Are tablets really as great as they seem in the classroom?

I have always overlooked tablet PCs as overpriced, underpowered, and somewhat gimmicky. If you read the catalogs that companies like CDW send out every month, you would think that I'm the only educator on the planet not currently using a tablet.

I have always overlooked tablet PCs as overpriced, underpowered, and somewhat gimmicky. If you read the catalogs that companies like CDW send out every month, you would think that I'm the only educator on the planet not currently using a tablet. While I don't think that's the case, I did have the chance to see a tablet in action for the first time last night as something more than a glorified laptop.

In a nutshell, it was really cool. This won't be big news to those of you already using tablets in the classroom. However, for those of us in the dark ages of mere laptops and whiteboards, I have to say that I was very impressed.

I'm afraid I'm back to school myself now; last night was the first night of classes in my last year (!) of my Master's program. As I sat down in my numerical analysis class, the professor pulled out a tablet, hooked up the projector, and fired up a notes page. He also recorded the class and everything that happened on his computer for students who were unable to attend in person.

The notetaking software bundled with most Windows Tablet PC Edition computers allows for continuous pages of multi-colored notes and drawings, complete with copy and paste abilities and highlighting. What really struck me, though, in terms of educational value, was the contribution the tablet, software, and projector made to the lecture. There are about 20 students in the class and we all sat around several large tables pushed together. The professor sat with us, facilitating easy discussion, and, instead of using a chalkboard or whiteboard, simply wrote notes on his tablet. He easily changed colors, highlighted important materials, moved back and forth between sections of the lecture (just pages in the notetaking software), and copied and pasted relevant figures, all while projecting on a large screen.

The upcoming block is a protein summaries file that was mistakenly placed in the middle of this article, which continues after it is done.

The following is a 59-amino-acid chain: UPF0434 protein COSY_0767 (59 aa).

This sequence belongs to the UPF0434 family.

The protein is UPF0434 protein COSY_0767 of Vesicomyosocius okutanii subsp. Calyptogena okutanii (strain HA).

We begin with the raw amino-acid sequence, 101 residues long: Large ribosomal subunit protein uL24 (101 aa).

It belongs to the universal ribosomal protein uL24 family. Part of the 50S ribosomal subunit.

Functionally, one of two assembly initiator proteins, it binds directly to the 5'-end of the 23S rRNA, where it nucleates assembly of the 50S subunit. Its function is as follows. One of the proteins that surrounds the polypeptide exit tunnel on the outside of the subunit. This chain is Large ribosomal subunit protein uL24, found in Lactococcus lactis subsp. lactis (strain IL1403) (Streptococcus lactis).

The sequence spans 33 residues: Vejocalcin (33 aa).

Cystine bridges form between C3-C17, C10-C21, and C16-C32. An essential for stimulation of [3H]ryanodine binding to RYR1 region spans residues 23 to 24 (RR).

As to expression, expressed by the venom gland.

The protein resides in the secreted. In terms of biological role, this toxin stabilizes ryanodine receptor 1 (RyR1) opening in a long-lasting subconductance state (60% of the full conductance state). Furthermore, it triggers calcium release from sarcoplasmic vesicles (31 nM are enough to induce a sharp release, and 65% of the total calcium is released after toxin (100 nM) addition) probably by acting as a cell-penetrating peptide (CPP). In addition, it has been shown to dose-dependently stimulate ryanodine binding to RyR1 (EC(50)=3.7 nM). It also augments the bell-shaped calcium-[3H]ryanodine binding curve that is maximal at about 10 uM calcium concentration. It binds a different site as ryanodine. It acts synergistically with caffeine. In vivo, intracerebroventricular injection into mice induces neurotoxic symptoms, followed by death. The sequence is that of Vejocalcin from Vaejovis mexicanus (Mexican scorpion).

Later last night, the lecture notes were all up on the web. Bingo. I'm already trying to rationalize giving my laptop to my oldest kid and buying a tablet. The tougher sell will be getting these in the hands of some of the teachers in our school. However, if used correctly, these machines could be an incredible asset in the classroom.

My question for you is, are they as great as they seem? What problems have you encountered? How much luck have you had with non-Windows platforms? Talk back below and let us know.

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